With e-cigarette use among youth and young adults at an all-time high, federal health agencies are realizing greater interoperability between electronic health records and public health data could better inform the public with science-driven evidence and educational campaigns about the safety of the products.
The Food and Drug Administration has had the authority to regulate vapor products, which includes e-cigarettes, under its 2016 “Deeming Rule” that led to the enactment of the federal minimum age of 18 to purchase vaping products. Still, e-cigarette use among youth and young adults has reached epidemic levels, as the U.S. Surgeon General reported last year. The Centers for Disease Control and Prevention, meanwhile, has observed a surge in serious lung-related illnesses associated with e-cigarette use.
Earlier existing data may have already indicated the trend, according to CDC Principal Deputy Director Anne Schuchat.
“CDC has been messaging our concerns about e-cigarette use [to the public] since 2013 when we got the initial data of the alarming increase from 2011 to 2012,” Schuchat said during a November Senate committee hearing examining the response to lung illnesses and the rise of e-cigarette use among youth. “The recently released data from 2019 shows that the problem is much worse now and continues to be of great concern.”
One of the main setbacks CDC identified in delayed public-health response on the lung-related illness outbreak was an inability for different health systems to share information regarding electronic health records and public health data.
“This investigation is emblematic of a challenge to all our work that requires rapid collection and analysis of public health data, but is often reliant on paper-based systems and fax machines, rather than electronic reporting and systems that are not interoperable," Schuchat explained.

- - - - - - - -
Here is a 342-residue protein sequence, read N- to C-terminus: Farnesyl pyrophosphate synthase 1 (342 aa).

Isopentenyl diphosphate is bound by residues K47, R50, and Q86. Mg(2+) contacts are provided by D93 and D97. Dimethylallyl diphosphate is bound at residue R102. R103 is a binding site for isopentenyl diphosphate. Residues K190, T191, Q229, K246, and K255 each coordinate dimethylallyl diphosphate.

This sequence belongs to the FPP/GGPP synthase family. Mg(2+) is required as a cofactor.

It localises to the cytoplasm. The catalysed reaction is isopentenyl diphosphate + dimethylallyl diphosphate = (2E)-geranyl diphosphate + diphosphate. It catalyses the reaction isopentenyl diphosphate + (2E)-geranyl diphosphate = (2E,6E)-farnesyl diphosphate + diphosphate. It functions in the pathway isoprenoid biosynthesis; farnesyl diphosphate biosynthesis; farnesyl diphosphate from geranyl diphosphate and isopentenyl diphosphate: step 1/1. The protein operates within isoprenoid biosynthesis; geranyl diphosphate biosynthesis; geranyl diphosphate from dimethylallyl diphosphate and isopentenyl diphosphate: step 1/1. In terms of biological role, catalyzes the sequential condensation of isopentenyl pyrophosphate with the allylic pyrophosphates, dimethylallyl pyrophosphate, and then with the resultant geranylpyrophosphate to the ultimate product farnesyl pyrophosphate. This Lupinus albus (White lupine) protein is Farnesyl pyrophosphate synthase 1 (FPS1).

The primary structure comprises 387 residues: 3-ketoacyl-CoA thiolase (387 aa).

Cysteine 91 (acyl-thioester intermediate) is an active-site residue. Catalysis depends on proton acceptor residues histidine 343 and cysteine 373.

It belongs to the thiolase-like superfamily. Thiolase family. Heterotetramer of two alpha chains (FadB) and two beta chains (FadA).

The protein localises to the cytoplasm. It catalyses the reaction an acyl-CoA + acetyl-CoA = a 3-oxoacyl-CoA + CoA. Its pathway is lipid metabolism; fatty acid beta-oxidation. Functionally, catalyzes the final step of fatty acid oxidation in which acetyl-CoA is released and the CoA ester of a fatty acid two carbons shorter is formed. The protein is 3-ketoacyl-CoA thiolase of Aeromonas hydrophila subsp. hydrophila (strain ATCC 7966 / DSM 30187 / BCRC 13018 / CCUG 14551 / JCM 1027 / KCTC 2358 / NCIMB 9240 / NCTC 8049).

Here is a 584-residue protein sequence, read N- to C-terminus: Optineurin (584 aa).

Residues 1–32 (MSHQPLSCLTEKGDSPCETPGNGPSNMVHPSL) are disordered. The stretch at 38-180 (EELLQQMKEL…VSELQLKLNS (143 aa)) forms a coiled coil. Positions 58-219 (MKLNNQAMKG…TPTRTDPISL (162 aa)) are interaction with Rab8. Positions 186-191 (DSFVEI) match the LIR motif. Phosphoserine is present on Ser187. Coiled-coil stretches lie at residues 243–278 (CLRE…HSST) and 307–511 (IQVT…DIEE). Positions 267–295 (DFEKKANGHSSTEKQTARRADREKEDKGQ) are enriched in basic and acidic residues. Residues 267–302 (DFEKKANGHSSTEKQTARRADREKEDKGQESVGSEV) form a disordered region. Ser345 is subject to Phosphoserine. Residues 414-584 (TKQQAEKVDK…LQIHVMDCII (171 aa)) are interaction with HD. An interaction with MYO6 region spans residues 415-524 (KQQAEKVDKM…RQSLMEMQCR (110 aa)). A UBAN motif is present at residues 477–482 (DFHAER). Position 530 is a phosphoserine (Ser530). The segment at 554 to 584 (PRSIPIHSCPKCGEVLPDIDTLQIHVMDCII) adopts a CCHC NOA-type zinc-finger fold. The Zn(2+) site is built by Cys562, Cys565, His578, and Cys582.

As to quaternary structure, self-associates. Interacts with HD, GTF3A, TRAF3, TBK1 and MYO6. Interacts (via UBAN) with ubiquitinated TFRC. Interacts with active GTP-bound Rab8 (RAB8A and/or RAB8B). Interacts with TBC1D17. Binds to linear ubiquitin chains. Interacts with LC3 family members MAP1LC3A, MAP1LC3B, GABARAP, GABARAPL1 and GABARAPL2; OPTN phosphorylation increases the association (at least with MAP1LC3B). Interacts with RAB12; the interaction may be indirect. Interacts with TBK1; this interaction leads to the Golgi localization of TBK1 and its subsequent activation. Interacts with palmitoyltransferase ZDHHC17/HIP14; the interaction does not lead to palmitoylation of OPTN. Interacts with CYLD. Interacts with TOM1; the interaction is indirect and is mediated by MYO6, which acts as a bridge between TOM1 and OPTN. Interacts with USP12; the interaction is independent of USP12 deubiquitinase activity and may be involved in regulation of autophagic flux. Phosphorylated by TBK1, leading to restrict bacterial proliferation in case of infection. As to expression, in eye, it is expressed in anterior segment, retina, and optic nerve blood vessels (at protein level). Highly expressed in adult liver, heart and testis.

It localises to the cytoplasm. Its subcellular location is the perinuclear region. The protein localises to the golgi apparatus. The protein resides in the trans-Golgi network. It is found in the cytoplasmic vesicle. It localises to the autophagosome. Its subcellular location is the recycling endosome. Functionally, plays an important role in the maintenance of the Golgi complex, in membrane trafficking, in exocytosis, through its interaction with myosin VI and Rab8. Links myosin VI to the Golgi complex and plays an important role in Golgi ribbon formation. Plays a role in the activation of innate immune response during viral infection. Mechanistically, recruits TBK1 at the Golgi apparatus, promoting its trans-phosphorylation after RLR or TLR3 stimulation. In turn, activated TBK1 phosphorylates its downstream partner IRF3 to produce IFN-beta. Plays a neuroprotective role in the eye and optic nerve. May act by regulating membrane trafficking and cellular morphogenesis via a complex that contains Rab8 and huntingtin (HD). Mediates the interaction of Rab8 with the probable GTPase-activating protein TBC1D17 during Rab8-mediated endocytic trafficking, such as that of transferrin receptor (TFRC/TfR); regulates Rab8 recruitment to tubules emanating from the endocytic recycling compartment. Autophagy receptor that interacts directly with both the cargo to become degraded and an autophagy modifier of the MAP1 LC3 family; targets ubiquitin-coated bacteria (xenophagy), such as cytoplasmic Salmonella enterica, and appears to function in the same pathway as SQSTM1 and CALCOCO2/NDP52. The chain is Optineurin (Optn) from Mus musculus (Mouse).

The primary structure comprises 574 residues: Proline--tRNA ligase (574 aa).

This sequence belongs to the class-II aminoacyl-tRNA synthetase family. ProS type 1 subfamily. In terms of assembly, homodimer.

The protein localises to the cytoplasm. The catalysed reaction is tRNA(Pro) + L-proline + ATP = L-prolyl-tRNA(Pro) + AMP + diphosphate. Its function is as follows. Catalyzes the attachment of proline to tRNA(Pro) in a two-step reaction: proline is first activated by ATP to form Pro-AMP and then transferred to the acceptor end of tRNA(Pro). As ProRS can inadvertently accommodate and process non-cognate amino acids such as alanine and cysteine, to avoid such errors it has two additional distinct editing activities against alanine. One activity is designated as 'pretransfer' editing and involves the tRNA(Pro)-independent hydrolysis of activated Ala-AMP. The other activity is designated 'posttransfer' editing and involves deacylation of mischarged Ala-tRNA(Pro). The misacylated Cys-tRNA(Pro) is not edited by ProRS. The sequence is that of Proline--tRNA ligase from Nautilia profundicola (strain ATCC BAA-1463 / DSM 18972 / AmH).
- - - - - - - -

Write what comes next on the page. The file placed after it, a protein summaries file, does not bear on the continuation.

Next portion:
Updating legacy IT systems, she added, would allow for “more efficient use of peoples’ time, more effective recognition of problems, and ideally, a public health workforce that can be predicting instead of reacting to health threats.”
The FDA has also been promoting information on the dangers of smoking to youth.
"The challenge for us as regulators is with all the progress that’s been made to reduce the number of people who smoke and how much they smoke, it remains the leading cause of preventable disease and death,” said the agency’s Center for Tobacco Products Director Mitch Zeller during the hearing. He noted that 90% of all smokers start smoking when they’re children, and 87% have experimented with cigarettes before the age of 18.
Since research suggests smoking e-cigarettes may increase the risk of smoking combustible cigarettes among adolescents, effectively monitoring and informing the public of health consequences are critical to health prevention efforts, the federal officials said.
As of Dec. 10, there have been 2,409 hospitalized lung-related illness incidents and 52 deaths reported to the CDC — with a majority of them involving people under the age of 35 and linked to THC and vitamin E acetate. Though all potentially harmful chemicals, including those found in nicotine vaping products, are being investigated.
“We’re a data-driven organization, so our strongest recommendation right now is to avoid using e-cigarette, or vaping products, that contain THC and to avoid getting such products from informal sources like friends or dealers or online,” Schuchat said. “But because about 10% of the cases of this very severe lung injury do not have a history of vaping THC, we continue to suggest that people consider refraining from the use of all e-cigarettes or vaping products.”
In addition to modernizing data collection systems and supporting education programs, the health officials further emphasized these efforts as a means to protect Americans, especially youth, from public health and safety risks.
“The imperative from a public health perspective is to not allow another generation of kids to become addicted to nicotine. That’s exactly my fear, not to mention the illnesses we’re seeing right now,” Zeller said.